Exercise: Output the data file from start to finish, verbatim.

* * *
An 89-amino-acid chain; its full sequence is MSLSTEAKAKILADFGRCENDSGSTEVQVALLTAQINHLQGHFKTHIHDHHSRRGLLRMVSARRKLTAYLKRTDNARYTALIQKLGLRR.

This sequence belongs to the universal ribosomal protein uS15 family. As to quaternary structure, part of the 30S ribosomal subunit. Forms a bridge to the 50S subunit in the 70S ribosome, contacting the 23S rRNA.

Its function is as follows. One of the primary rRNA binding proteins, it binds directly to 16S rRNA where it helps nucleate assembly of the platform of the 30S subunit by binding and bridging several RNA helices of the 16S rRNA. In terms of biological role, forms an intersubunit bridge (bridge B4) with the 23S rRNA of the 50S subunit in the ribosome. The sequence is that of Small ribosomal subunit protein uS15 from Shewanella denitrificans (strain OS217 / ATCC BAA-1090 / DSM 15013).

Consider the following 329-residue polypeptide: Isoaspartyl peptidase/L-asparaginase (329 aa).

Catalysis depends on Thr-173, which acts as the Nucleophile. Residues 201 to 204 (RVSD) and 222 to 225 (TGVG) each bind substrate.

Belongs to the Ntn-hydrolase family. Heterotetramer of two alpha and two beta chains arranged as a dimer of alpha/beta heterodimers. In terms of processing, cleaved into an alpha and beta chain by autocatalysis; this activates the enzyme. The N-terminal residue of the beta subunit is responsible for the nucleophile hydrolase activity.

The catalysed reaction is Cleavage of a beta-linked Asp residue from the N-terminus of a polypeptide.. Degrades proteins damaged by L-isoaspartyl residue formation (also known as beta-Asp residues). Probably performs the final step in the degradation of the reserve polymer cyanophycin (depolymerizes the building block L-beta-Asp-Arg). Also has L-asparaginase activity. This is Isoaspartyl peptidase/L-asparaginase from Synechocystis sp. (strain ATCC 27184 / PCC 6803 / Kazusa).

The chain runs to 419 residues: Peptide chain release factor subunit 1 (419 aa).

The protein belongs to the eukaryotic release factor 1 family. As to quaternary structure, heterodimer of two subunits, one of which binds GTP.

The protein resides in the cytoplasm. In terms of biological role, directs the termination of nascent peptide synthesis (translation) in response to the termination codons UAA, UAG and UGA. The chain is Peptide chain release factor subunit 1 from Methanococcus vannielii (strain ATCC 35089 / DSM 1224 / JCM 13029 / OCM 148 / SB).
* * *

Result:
An 89-amino-acid chain; its full sequence is MSLSTEAKAKILADFGRCENDSGSTEVQVALLTAQINHLQGHFKTHIHDHHSRRGLLRMVSARRKLTAYLKRTDNARYTALIQKLGLRR.

This sequence belongs to the universal ribosomal protein uS15 family. As to quaternary structure, part of the 30S ribosomal subunit. Forms a bridge to the 50S subunit in the 70S ribosome, contacting the 23S rRNA.

Its function is as follows. One of the primary rRNA binding proteins, it binds directly to 16S rRNA where it helps nucleate assembly of the platform of the 30S subunit by binding and bridging several RNA helices of the 16S rRNA. In terms of biological role, forms an intersubunit bridge (bridge B4) with the 23S rRNA of the 50S subunit in the ribosome. The sequence is that of Small ribosomal subunit protein uS15 from Shewanella denitrificans (strain OS217 / ATCC BAA-1090 / DSM 15013).

Consider the following 329-residue polypeptide: Isoaspartyl peptidase/L-asparaginase (329 aa).

Catalysis depends on Thr-173, which acts as the Nucleophile. Residues 201 to 204 (RVSD) and 222 to 225 (TGVG) each bind substrate.

Belongs to the Ntn-hydrolase family. Heterotetramer of two alpha and two beta chains arranged as a dimer of alpha/beta heterodimers. In terms of processing, cleaved into an alpha and beta chain by autocatalysis; this activates the enzyme. The N-terminal residue of the beta subunit is responsible for the nucleophile hydrolase activity.

The catalysed reaction is Cleavage of a beta-linked Asp residue from the N-terminus of a polypeptide.. Degrades proteins damaged by L-isoaspartyl residue formation (also known as beta-Asp residues). Probably performs the final step in the degradation of the reserve polymer cyanophycin (depolymerizes the building block L-beta-Asp-Arg). Also has L-asparaginase activity. This is Isoaspartyl peptidase/L-asparaginase from Synechocystis sp. (strain ATCC 27184 / PCC 6803 / Kazusa).

The chain runs to 419 residues: Peptide chain release factor subunit 1 (419 aa).

The protein belongs to the eukaryotic release factor 1 family. As to quaternary structure, heterodimer of two subunits, one of which binds GTP.

The protein resides in the cytoplasm. In terms of biological role, directs the termination of nascent peptide synthesis (translation) in response to the termination codons UAA, UAG and UGA. The chain is Peptide chain release factor subunit 1 from Methanococcus vannielii (strain ATCC 35089 / DSM 1224 / JCM 13029 / OCM 148 / SB).